In traditional spectroscopic analyses of metal-poor stars, the mean abundance ratio of the chemical elements is discussed as a function of the overall metallicity, usually measured by the iron abundance [Fe/H]. The results are then compared to predictions from models of nucleosynthesis and chemical evolution of the Galaxy, and they are used to provide constraints on the sites and mechanisms for element synthesis. Unfortunately, these abundance ratios show rather considerable star-to-star scatter, therefore providing only weak constraints on the models.
With the improvement of observing and spectroscopic analysis techniques, it is now possible to reduce considerably the observational uncertainties in the abundance determinations, therefore decreasing the scatter in the abundance ratios. If the data are of sufficient quality, the remaining scatter is then mostly a genuine cosmic scatter which can be measured and analysed. We can investigate the cosmic scatter in relative abundances at a given metallicity and identify abundance correlations between several elements. Since the elements which are strongly correlated together have very likely been synthesized by the same nucleosynthetic processes in the same kinds of objects, we now have a new and efficient tool for identifying the sites and mechanisms of element synthesis at different stages of the galactic evolution. This new tool leads us to propose a scenario for the formation of field halo stars which links them to the globular clusters evolution.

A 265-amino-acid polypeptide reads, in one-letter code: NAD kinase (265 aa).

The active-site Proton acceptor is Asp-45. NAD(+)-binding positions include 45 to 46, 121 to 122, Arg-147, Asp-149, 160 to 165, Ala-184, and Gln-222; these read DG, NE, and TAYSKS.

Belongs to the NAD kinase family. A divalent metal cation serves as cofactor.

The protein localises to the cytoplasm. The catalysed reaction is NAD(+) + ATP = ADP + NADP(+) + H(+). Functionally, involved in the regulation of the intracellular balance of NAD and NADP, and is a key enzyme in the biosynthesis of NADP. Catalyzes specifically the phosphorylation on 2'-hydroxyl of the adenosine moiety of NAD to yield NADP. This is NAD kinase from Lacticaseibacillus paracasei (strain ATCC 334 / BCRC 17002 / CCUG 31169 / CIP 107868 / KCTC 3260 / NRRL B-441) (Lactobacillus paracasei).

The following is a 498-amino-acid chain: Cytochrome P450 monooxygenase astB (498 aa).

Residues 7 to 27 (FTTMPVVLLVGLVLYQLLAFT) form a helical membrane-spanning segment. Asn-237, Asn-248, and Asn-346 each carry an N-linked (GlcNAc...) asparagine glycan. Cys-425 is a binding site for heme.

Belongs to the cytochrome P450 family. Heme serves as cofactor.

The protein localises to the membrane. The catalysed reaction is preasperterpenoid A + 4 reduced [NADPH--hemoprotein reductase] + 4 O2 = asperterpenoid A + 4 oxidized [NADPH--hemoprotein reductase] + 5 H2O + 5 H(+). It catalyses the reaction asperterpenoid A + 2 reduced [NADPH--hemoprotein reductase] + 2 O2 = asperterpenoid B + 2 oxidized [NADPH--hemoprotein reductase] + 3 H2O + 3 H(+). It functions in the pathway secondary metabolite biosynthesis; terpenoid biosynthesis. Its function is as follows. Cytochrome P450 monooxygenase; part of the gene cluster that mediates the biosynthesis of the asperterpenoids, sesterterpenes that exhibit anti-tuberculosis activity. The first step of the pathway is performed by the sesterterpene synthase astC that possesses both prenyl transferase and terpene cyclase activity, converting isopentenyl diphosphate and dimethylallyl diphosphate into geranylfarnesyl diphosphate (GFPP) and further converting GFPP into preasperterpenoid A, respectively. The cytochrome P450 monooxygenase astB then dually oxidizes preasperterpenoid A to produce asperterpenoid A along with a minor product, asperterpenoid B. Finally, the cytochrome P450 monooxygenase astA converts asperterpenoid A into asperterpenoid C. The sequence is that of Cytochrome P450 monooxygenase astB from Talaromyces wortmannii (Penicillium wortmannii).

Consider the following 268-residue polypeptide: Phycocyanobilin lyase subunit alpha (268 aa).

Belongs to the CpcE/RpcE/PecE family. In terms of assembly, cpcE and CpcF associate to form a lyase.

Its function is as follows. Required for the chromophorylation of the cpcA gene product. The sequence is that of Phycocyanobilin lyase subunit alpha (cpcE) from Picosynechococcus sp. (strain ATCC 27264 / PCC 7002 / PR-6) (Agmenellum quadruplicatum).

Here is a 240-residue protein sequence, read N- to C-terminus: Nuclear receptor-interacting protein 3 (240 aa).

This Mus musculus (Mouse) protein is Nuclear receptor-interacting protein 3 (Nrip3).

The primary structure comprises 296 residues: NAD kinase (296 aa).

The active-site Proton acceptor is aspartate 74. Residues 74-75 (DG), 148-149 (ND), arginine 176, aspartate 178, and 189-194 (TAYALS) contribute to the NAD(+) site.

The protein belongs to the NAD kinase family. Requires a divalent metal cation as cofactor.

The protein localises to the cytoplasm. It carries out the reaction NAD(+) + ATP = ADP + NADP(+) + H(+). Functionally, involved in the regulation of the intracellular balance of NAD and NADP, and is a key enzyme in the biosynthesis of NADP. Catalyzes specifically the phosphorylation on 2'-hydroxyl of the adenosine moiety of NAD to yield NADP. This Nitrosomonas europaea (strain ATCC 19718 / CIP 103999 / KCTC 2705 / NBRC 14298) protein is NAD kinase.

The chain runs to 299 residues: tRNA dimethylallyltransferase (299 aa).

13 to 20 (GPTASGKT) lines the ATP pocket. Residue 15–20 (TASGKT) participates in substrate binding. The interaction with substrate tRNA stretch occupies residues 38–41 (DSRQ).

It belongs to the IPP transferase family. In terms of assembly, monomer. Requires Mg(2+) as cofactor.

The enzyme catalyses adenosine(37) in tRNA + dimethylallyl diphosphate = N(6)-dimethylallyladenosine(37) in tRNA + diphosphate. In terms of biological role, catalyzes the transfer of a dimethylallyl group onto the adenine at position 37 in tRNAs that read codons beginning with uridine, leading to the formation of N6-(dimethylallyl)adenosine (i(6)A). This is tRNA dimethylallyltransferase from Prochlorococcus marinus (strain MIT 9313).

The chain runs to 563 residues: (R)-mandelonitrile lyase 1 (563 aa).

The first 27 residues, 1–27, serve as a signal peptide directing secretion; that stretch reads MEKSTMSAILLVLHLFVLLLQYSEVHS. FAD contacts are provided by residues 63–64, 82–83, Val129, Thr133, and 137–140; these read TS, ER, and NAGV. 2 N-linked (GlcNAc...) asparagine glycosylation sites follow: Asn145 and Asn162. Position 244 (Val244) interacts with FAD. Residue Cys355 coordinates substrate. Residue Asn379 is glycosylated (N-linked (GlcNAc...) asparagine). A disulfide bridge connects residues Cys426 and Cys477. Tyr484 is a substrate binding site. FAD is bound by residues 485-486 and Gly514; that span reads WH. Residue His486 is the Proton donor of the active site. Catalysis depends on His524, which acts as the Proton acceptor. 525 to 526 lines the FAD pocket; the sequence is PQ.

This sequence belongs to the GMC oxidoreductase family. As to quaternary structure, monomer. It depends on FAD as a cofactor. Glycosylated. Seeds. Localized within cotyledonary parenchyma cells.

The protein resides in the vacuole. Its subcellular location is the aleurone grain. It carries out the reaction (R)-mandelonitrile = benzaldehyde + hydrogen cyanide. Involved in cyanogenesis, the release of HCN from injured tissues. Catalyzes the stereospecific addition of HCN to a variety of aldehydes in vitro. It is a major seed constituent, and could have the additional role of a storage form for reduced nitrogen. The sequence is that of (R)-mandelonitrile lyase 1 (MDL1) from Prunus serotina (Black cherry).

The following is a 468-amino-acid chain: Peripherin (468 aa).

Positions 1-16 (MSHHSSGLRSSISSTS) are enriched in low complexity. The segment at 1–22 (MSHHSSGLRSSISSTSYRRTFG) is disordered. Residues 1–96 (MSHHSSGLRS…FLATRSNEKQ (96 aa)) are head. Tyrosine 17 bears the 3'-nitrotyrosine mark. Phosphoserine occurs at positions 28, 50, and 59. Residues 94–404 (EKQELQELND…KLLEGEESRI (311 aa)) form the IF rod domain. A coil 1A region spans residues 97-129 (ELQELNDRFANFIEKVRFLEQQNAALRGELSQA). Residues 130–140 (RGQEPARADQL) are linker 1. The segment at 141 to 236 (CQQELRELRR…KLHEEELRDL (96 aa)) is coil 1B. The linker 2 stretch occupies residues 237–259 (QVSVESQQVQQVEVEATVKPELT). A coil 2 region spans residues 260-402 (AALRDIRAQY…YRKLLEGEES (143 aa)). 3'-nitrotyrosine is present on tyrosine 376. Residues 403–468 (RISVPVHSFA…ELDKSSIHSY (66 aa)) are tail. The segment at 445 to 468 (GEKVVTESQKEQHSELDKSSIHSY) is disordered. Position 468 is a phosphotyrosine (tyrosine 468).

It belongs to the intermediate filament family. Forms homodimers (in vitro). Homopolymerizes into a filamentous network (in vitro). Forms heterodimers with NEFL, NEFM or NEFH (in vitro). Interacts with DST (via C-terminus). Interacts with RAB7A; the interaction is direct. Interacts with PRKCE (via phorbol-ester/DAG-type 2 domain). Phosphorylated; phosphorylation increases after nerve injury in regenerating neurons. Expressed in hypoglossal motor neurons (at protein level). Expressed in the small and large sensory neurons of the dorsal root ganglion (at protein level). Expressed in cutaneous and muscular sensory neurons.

© European Southern Observatory (ESO) 1998
Online publication: January 16, 1998